Forging one’s own path

Stacey Lin

10 minute read

Specialising in providing analytical solutions to clients across the public and corporate sectors, ANU College of Business and Economics (CBE) alumna Stacey Lin has accumulated lots of experience in her career as an actuarial consultant.

Recounting the “tough choice” she made to continue studying before working and her journey since then, Stacey candidly shares her professional experience so far and the challenges new graduates could face in the workplace. 

Stacey will also be a panellist at ‘Alumni Talk Series: International students – Finding Employment in Australia’ on Thursday 28 May. You can click here to find out more and register

Q. Can you tell us about your career path and what led you to the role you're in today? 

I graduated from The Australian National University (ANU) in 2016, with a Bachelor degree in Actuarial Studies with Honours. I then joined Taylor Fry, an actuarial and analytics consultancy firm, as an actuarial consultant.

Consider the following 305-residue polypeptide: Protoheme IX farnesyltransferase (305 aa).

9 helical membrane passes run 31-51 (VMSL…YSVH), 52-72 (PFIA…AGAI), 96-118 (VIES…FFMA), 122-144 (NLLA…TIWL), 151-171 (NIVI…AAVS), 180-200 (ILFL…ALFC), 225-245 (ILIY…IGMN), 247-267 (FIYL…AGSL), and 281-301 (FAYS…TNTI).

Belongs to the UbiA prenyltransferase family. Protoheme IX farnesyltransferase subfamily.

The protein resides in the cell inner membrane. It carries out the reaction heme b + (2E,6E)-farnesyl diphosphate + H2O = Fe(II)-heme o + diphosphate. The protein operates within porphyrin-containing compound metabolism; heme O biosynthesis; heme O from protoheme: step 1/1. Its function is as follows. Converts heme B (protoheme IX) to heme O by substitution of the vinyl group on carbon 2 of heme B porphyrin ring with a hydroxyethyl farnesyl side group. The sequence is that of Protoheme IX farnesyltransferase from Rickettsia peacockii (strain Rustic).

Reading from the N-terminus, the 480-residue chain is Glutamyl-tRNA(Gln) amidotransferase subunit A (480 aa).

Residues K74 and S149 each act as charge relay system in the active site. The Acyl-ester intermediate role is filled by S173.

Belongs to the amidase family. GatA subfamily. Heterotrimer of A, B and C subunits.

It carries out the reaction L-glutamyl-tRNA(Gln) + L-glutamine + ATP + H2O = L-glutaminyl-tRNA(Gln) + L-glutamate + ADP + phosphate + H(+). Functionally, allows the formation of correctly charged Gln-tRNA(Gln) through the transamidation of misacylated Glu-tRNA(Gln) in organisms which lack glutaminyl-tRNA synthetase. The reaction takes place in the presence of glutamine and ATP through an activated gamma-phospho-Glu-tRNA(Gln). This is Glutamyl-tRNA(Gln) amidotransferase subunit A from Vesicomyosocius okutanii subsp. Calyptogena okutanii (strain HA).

The choice between working and continuing study after high school was an important life decision for me. While studying at ANU, I was very lucky to have professional internships and research-related experiences before I graduated.

n my third year at ANU, I was offered two internships with the actuarial-pricing team at Munich Re, where I learned a lot about what it is like to work as an actuarial analyst. In my Honours year, undertaking a research project and eventually getting it published gave me a taste of working as an academic researcher. Dr Aaron Bruhn, my Honours’ supervisor, was an extremely supportive mentor who encouraged me to apply for the Honours programme and undertake a research project. These opportunities significantly advanced my decision-making abilities and influenced my career choices.

During my time at ANU, I enjoyed solving real-life problems by applying my technical knowledge and research skills. This led me to accept the offer from Taylor Fry, which has an industry reputation of technical excellence and implementing a research-focused work style. I have now enjoyed working with the organisation as a consultant for over three years and am learning a lot from my kind and intelligent colleagues.

Q. What shaped your decision to choose your degree major at CBE? How did it prepare you for your career?